KPMG’s mishandling of the alleged bullying conduct of a male partner has led to two prominent female partners to leave the Big Four firm.
According to The Financial Times (paywall), two female KPMG partners left in protest over the Big Four firm’s verdict that a male partner’s behaviour did not amount to bullying.
The male partner’s communication style was brought into question following an anonymous complaint made via KPMG’s whistleblowing hotline and directly to his line manager.
However, the investigation stopped short of dismissing the partner. Instead, he had to apologise to the affected employees and ordered to undertake leadership coaching in January.
Since KPMG didn’t recognise the complaints as bullying following an investigation, the male partner remains in the same position.
The two KPMG partners at the centre of this story – Maggie Brereton and Ina Kjaer – quit the firm in February to the dismay of colleagues who described Brereton as a “prized asset” and both as talented partners.
KPMG defends decision
KPMG has defended its decision to not take action against the male partner in question. “It is important to note that while aspects of the individual’s behaviour required improvement, they did not amount to bullying,” a spokesperson told the FT.
The Big Four also reiterated its stance against bullying of any sort. “When we receive reports of behaviour that contravene our policy we have a set investigation process and where allegations are upheld, we have taken a range of actions up to and including dismissal.”
KPMG revealed at the time that seven partners had left the firm over bullying and sexual harassment claims. Over the course of a few days all the Big Four firms publically announced their commitment against harassment and bullying.
With the highest number of sackings at 20 partners, Deloitte came swinging with the most robust statement against inappropriate workplace behaviour with its outgoing chief executive David Sproul warning that the firm will fire people. “No one is protected,” he said.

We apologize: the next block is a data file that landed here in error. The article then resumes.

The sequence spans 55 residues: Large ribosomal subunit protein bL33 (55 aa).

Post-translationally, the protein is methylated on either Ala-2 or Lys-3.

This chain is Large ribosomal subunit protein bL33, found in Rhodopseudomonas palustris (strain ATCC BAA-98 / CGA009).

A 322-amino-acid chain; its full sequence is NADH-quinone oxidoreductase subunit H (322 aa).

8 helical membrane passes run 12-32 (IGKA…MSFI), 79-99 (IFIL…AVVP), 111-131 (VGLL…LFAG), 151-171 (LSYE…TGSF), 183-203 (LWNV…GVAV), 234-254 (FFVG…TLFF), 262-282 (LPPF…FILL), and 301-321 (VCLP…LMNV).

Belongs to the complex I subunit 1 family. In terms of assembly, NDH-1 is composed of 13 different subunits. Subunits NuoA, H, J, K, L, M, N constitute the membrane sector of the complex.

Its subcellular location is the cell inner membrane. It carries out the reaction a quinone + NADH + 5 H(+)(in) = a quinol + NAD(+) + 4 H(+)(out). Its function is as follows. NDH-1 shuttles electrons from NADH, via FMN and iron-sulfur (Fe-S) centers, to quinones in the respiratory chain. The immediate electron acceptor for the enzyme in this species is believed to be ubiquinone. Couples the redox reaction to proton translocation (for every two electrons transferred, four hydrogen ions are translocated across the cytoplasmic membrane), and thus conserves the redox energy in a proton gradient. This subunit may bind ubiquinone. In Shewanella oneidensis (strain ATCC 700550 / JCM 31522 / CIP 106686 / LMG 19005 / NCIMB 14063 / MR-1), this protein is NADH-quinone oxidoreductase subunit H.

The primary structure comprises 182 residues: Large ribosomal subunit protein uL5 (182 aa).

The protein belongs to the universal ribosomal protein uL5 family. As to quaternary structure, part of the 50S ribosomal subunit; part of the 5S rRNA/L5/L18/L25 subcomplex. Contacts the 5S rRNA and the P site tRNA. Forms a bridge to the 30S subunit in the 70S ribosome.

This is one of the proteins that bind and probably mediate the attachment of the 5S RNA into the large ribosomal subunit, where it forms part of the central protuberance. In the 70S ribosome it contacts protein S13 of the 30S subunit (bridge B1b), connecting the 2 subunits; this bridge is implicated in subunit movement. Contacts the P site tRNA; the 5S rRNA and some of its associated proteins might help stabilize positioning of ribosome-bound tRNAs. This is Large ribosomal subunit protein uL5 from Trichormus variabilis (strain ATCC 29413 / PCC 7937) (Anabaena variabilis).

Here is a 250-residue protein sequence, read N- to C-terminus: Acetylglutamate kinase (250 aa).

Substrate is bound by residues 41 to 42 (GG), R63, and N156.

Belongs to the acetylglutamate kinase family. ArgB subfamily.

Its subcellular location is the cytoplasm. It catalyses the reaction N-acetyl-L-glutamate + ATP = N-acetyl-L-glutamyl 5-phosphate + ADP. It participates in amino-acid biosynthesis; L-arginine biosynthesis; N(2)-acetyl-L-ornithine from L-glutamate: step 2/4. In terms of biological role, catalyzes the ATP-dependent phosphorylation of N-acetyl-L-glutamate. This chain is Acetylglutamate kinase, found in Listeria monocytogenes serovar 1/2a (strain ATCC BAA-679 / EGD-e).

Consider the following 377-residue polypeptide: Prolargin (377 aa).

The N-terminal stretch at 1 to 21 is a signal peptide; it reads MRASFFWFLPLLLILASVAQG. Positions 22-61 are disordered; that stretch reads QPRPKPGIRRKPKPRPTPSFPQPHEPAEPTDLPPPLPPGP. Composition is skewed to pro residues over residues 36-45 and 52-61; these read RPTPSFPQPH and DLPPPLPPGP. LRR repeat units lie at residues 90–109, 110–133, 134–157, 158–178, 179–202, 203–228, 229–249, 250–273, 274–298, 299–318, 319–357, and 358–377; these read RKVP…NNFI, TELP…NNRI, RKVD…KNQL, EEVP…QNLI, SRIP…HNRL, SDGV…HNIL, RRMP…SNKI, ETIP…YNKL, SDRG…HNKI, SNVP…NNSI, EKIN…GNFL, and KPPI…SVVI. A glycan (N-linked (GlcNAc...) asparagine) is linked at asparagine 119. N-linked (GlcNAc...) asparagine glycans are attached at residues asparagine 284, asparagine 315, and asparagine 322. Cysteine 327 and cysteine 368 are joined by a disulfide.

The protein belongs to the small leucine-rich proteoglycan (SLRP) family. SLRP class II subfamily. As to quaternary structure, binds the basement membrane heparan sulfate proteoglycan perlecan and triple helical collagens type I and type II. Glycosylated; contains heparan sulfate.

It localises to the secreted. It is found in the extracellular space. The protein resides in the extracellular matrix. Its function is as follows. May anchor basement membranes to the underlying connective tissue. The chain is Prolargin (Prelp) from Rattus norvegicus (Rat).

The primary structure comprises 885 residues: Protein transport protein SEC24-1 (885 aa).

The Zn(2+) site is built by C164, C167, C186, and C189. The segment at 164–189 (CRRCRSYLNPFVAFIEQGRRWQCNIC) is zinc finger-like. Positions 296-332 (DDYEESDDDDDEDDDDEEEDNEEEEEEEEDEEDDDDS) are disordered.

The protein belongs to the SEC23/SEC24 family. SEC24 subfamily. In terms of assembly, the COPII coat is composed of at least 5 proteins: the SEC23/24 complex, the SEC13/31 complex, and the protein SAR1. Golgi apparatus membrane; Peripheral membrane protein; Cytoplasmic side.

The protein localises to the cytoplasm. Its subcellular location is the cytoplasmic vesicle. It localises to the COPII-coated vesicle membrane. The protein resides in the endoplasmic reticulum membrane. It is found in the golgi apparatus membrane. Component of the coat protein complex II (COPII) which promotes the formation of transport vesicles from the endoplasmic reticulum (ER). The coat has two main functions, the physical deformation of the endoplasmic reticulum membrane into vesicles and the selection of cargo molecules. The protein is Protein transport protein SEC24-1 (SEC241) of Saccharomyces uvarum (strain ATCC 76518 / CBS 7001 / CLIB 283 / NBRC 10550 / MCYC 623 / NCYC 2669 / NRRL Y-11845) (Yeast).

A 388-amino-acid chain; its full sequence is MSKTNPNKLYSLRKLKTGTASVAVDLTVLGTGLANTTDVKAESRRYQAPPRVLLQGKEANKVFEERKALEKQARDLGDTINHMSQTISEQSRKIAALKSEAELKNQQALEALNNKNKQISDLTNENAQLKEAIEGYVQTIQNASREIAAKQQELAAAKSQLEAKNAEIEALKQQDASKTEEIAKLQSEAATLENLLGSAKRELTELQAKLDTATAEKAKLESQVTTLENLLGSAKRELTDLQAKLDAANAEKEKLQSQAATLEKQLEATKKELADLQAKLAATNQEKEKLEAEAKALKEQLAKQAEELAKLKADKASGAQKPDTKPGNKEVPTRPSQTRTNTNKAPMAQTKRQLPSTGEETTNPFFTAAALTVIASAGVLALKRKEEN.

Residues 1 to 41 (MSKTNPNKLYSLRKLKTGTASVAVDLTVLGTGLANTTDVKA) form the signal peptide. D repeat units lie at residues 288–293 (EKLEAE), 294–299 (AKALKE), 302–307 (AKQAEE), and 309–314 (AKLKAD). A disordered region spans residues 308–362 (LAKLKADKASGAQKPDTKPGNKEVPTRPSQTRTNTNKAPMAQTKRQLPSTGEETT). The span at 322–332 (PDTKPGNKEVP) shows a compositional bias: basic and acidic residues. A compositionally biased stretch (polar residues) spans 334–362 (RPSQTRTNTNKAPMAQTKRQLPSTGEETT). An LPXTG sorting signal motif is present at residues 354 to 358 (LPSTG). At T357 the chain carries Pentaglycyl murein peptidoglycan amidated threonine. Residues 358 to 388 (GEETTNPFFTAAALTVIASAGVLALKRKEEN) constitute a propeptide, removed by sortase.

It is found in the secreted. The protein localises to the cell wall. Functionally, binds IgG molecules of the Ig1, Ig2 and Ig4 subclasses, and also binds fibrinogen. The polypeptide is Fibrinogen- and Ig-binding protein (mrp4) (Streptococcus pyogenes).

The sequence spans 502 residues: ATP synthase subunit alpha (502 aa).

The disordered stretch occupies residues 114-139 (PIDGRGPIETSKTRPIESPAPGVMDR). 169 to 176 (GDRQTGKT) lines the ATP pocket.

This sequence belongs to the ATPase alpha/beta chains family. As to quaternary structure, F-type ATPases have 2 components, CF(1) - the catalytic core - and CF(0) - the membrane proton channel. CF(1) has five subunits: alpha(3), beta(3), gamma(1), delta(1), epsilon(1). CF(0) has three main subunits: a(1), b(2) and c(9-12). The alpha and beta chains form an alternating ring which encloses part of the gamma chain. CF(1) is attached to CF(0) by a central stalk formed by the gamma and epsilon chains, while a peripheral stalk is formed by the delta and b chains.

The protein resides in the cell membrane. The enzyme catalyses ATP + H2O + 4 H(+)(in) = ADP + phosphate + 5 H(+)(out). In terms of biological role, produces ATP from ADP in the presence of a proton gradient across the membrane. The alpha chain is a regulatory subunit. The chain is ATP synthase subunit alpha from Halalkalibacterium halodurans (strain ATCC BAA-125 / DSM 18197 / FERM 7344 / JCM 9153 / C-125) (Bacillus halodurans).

But leadership coach Blaire Palmer, CEO of The People Thing, said it's not often a lack of confidence or ambition that stops women from stepping into high profile roles, it's their “unwillingness to tolerate some of the behaviour they see at this level”.
“For too long business has tolerated and often promoted subtle and not-so subtle hard-man behaviours, willing to overlook a little 'light bullying' by top performers or brushing it aside as harmless banter. And then we wonder why there are so few women at the top of our big firms," she said.
Palmer believes firms like KPMG need to rethink their ideas about what leadership looks like and the kind of behaviour we admire in so-called leaders.
“What these two senior women have demonstrated is that this behaviour was worth putting their own careers on the line for. Principled leaders like this, male or female, are what business needs in leadership roles, not individuals who believe employees should expect a bit bullying, teasing, favouritism, rudeness, some saucy language or a few jokes at their expense.”
Palmer also emphasised that firms like KPMG should send a message that their workplace "should be a safe space for people to do their best work".
“Most companies have policies to tackle the most extreme cases of bullying. But what you permit you promote and KPMG has sent a message that it is willing to permit behaviour that at least two senior women find unacceptable.
“Increasingly people are prioritising organisational culture over salary and benefits package and KPMG is sending a message out to the market that its culture needs serious work.”